Anarchy as machete-wielding gangs fight to establish turf, loot.
Obama pledges US$100 million “to start”
US Special Forces Teams seize and secure airport
Two days after the earthquake, current aerial photographs of Haiti show a country a place so utterly destroyed that one wonders if any buildings will be found worth preserving when some assessment is done years from now.
There is no Haitian government emergency response worth talking about. The government and infrastructure were never worth talking about anyway, and I’d bet that the government no longer exists as a real entity. That is the situation being reported from the rubble. Haiti right now is not a country in the organised sense of the word.
Haiti is a place where eight or nine million people are sitting out in the open as aftershocks make it dangerous to seek shelter in any of the damaged buildings still left standing. Most of those who are still alive and trapped deep in the rubble will never see the sun again because it will be weeks before “rescue” teams with heavy equipment and hydraulic jacks make it to them. That’s not me talking, that’s rapidly becoming the message from those in charge of the relief efforts.
Remember how Barbados struggled when one house collapsed into a cave?
We couldn’t rescue five people with everything we had on the island and a special team in from the United States. Now think about Haiti.
(See BFP’s March 17, 2009 article Expert: Arch Cot Cave-In Victims May Have Been Killed By Wrong Decisions, Actions and Inaction By Barbados Emergency Officials)
Reports state that clean water and food are simply not available. Soon even relatively healthy and uninjured people will begin to succumb. If you think that is not what is going to happen, I hope you’re correct. But when I consider what it would take to give every man, woman and child just one bottle of water and a disaster cookie starting tomorrow and every day thereafter… Well, that isn’t going to happen for a few weeks anyway.
The world couldn’t (or wouldn’t) supply every Haitian man, woman and child with a drink of clean water and one meal a day before the earthquake. What makes you think it will happen within a few days now?
Don’t forget: it’s not as if there are warehouses and stores that have adequate supplies if the people could only get to them and dig out what they need. Haiti is was a country were dirt cookies were sold as food right up to the day of the earthquake. Haiti was a country where tons of food aid sat rotting in the sun every day because the charity organisations didn’t have enough money to bribe the government officials to release the containers so the poor could eat. (See BFP’s March 7, 2008 article Tons of food aid rotting in Haiti)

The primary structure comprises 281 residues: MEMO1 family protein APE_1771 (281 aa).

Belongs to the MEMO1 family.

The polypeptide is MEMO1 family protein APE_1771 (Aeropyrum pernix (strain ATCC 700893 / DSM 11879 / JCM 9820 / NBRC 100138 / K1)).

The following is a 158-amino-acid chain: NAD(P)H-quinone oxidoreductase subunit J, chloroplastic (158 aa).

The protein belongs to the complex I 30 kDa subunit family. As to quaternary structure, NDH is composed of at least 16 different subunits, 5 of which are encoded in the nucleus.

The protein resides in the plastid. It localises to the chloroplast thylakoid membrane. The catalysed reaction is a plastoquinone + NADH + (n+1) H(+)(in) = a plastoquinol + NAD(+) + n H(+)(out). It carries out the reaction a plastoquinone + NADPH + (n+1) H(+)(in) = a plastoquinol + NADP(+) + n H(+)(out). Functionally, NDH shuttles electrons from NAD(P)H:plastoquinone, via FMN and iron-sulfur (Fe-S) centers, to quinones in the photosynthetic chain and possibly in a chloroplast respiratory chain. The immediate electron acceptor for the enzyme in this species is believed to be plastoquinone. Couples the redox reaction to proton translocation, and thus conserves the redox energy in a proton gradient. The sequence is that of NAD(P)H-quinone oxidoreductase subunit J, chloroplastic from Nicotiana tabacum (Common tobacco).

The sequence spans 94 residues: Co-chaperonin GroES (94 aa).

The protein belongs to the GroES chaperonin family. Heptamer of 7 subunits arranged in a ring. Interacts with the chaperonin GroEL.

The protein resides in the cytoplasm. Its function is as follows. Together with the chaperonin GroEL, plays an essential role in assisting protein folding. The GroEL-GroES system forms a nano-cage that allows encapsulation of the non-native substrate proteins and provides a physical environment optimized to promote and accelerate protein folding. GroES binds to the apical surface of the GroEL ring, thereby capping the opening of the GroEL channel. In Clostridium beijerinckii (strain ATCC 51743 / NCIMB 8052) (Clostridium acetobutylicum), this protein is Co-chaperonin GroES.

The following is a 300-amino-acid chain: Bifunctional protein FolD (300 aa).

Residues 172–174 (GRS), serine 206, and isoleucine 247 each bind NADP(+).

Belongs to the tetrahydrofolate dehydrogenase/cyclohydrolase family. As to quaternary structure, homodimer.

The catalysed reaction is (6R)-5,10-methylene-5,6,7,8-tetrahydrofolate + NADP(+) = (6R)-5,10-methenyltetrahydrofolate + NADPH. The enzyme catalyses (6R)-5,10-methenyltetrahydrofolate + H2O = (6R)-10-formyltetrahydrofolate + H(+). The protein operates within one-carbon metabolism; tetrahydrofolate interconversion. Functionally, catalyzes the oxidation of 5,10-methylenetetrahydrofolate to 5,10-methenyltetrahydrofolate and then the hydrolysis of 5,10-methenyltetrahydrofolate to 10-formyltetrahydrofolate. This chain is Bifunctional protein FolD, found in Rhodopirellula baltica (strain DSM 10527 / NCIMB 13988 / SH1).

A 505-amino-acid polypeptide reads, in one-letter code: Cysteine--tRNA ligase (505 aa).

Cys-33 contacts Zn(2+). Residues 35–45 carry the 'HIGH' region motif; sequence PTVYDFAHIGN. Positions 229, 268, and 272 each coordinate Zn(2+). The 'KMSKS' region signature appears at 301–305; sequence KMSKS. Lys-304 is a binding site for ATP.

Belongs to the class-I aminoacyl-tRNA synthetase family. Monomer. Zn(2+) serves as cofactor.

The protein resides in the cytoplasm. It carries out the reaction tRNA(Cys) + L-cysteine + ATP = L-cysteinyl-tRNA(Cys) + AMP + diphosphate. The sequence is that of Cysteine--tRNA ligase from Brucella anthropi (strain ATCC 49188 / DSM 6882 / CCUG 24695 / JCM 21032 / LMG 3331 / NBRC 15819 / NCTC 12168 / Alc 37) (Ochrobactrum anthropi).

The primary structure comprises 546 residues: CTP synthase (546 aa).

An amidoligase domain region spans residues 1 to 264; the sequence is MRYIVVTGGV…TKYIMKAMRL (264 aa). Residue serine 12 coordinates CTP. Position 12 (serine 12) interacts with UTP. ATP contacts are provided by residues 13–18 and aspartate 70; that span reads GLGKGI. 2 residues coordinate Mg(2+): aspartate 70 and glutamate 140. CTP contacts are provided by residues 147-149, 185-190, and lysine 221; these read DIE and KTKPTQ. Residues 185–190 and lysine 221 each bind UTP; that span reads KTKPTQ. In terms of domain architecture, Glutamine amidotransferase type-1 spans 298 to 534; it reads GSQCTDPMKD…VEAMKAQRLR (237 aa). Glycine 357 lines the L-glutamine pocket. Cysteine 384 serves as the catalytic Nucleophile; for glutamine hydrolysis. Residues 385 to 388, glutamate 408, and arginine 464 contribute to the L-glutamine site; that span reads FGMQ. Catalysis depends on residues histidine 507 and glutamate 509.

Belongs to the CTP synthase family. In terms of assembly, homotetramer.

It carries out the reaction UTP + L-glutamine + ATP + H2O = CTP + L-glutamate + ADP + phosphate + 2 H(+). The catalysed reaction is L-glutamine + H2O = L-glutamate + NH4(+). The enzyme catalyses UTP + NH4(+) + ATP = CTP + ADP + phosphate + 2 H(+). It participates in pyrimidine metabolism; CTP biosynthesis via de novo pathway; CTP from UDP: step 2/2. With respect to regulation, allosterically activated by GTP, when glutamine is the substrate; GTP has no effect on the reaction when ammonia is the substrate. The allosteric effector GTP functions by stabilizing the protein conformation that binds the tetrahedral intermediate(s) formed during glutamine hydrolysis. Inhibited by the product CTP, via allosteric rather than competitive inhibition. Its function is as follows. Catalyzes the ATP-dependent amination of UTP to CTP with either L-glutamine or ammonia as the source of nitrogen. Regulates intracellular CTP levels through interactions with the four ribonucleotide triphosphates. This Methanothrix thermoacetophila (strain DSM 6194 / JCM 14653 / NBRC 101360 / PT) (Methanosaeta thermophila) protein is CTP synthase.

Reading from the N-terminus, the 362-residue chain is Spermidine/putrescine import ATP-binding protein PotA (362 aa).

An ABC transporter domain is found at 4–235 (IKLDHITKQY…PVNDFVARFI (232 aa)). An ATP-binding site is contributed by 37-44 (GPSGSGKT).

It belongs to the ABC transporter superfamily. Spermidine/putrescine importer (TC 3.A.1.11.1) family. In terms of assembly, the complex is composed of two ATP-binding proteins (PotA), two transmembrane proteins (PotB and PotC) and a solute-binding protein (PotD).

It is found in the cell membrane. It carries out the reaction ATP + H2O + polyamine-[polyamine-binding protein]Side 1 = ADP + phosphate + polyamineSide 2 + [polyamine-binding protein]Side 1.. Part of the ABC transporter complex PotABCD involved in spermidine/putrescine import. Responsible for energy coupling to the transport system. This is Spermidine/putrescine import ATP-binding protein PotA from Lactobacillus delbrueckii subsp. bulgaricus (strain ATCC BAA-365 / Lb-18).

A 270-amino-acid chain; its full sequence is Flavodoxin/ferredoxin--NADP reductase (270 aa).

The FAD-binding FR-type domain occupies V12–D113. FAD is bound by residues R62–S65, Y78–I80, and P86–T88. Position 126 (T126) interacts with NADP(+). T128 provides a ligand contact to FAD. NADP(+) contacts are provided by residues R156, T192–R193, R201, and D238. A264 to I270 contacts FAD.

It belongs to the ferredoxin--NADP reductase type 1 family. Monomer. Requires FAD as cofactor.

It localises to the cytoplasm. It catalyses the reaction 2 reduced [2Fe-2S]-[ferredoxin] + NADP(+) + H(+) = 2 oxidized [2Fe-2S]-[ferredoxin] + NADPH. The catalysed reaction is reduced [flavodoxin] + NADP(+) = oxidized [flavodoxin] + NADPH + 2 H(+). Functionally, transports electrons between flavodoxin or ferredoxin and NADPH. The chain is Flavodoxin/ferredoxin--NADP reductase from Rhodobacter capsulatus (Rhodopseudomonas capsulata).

Haiti’s Airport now Closed to Rescue & Aid Flights
(As of Thursday, January 14, 2010 – 22:00 hours local time)
Airport Closed – Port-au-Prince cargo docks “unusable”
“Jan. 14 (Bloomberg) — Rescuers from around the world poured into Haiti, overwhelming its only international airport as the Haitian Red Cross estimated as many as 50,000 people died in the country’s Jan. 12 earthquake.
With little time left to find those still buried in the rubble, rescue teams were stuck at the Port-au-Prince airport and civilian relief flights couldn’t land after its ramps filled with craft, the U.S. Federal Aviation Administration said in a notice. The airport also lacked fuel for planes to fly home.”
“…the U.S. Coast Guard said cargo docks in Port-au-Prince were unusable.”
… from Business Week article: Global aid pours in as Haiti searches for survivors
How many new Haitian immigrants is Barbados willing to take?
Alright folks, it’s time for Barbados to put up or shut up.
After the world (read “Primarily the United States of America”) saves as many Haitians as can be saved in the next few weeks, then what?
Haiti wasn’t a country that worked to begin with. At this point, it doesn’t really matter why it didn’t work, but merely shipping in food and shelter isn’t going to solve much in the long run. It may take decades to physically rebuild something from the rubble, but unless Haiti and Haitians develop new cultural and social values and skills along the way – unless they learn to be a workable society – the country will continue to be as close to hell on earth as we have in the Western Hemisphere. (And that was before the earthquake)
So here’s a suggestion: The Caribbean community should agree to take 10% of Haiti’s population from the island and to sponsor the immigrants for five years. The number of Haitian immigrants arriving in each country would be based upon that country’s abilities and space, but in total the Caribbean community would see about a million Haitians immigrating to the various member countries for five years.
During those five years, the Caribbean countries would try to teach the Haitians skills and the cultural values that work. This would relieve significant pressure upon the rebuilding of Haiti, and in five years the 10% of the population would return and hopefully be in a better position to move Haiti forward.
If someone has a better suggestion for rebuilding Haiti, I’d like to hear it.
Meanwhile, let’s ask the question of our fellow Bajans…
How many new Haitian immigrants are you willing to bring to Barbados if that’s what it takes to save people and rebuild Haiti as a working society?
You must read this New York Times op/ed: The Underlying Tragedy